Traumatic macular hole (TMH)

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Traumatic macular hole (TMH) is a full-thickness defect of neuroretina within the fovea, after a mechanic ocular blunt injury. It causes a major visual loss directly and associated with retinal edema and hemorrhage, vitreous hemorrhage, choroidal rupture, photoreceptor and RPE damage, retinal tears and dialysis, or retinal detachment.

The incidence of the traumatic macular hole varies between 1% and 9%.[1][2] Patients are generally young between the second and third decades of life and, more often, male [3][4][5][6][7][8][9] Since it's usually related to sport, recreation, or work. It's the second most typical reason for the macular hole.

Pathophysiology

TMH is produced mainly by blunt ocular traumatism, originated by balls, or blows with kicks or fists.[10] It appears immediately after the injury in most of the cases, nevertheless in other, it will occur weeks later. The hypotheses considered for the apparition of TMH are:

  1. Retinal stretching, from the deformation of the eye or the force of the impact on the posterior pole[8]
  2. Cystic degeneration
  3. Detachment of the posterior vitreous


Including also different factors as:[11]

  1. Necrosis and post-contusional cystoid degeneration
  2. Subfoveal hemorrhage caused by a choroidal rupture
  3. Anterior-posterior vitreous traction.

Clinical presentation

TMH presents with a vision between 20/80 and 20/400. The TMH has a size between 0.2 and 0.5 diameters, with irregular elliptical edges, in some cases with yellow deposits.[10] The posterior vitreous is completely adhered to in 85% of the cases and partially adhered in 15%, a complete posterior vitreous detachment is rare.[8] The finding of an epiretinal membrane is unusual, appearing later on.[12]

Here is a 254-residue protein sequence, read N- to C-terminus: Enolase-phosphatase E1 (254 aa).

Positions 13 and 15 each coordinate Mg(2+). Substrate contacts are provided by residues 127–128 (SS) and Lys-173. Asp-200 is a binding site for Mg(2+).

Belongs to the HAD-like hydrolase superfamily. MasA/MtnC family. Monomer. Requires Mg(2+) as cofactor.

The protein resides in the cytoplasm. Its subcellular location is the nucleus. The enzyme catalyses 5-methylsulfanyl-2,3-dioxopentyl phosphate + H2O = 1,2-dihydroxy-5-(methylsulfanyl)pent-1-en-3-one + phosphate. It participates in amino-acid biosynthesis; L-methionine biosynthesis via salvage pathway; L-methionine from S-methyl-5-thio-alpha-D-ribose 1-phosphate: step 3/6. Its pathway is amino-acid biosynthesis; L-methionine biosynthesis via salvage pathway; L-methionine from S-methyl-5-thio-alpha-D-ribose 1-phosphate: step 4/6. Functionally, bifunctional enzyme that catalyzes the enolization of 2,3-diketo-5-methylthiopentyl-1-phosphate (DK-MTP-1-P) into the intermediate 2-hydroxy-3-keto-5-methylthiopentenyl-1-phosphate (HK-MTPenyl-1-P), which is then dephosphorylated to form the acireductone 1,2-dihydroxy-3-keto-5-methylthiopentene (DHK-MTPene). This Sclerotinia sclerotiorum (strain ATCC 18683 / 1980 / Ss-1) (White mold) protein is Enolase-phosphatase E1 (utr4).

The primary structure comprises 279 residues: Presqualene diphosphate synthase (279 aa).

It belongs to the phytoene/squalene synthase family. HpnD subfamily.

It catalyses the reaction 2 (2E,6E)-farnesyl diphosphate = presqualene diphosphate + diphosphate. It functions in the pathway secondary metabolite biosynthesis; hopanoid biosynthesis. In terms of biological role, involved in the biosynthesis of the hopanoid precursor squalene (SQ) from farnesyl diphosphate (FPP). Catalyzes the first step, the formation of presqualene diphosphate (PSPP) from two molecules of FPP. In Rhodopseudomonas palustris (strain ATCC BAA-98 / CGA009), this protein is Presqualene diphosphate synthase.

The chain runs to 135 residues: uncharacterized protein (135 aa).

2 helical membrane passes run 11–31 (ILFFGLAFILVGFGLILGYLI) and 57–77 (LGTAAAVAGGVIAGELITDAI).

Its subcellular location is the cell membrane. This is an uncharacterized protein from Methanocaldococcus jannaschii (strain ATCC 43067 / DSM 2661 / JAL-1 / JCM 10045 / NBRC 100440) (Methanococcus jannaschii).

The retinal fluorescein angiography shows a central hyper fluorescence by window defect in the macular hole, with hyper fluorescence around the hole.

The OCT shows complete retinal thickness loss with other changes as the presence of operculum, cystic retinal changes, or an epiretinal membrane.

Different presentations of TMH are:[13]

Type Description
I Cystic edema of the neurosensory retina on both margins of the hole
II Cystic edema of the neurosensory retina on only one margin of the hole
III Without cystic edema or detachment of the margins
IV Localized detachment of the neurosensory retina at the margin without cystic edema
V Thinning of the neurosensory retina

Treatment

Observation is an option to discuss because there's an opportunity of spontaneous closure, especially in cases with small diameters (0.1–0.2 diameters of the optic disc), without detachment of the posterior vitreous, or presence of the epiretinal membrane.[1][14][15][16] The spontaneous closure has been described up to 40% of the cases, after 2 months or more of the trauma,[1][14][15][16][17][18] and until 66.7% after 6 months.[19]

Vitrectomy has excellent anatomic results, with closure between 92% and 96% of cases.[3][4][6][7][14] using C3F8 or SF6 gas.[3][4][6] The peeling of the inner limiting membrane and, therefore, the extraction of the epiretinal membrane improve the results.[1][6][7] The large traumatic macular holes may benefit from inverted internal limiting peeling and retinal transplantation.[20][21]

Prognosis

The prognosis is good, with vision improvement of two or more lines of vision between 69% and 93% of cases, obtaining almost 50% of patients 20/40 or better.[3][4][5][6][7] The vision prognosis is the same with spontaneous closure or surgery.[18][22] The measure from injury to surgery was statistically associated significantly with the extent of sight improvement.[18][22] the various TMH presentations in OCT don't clearly correlate to the visual results.[19][13].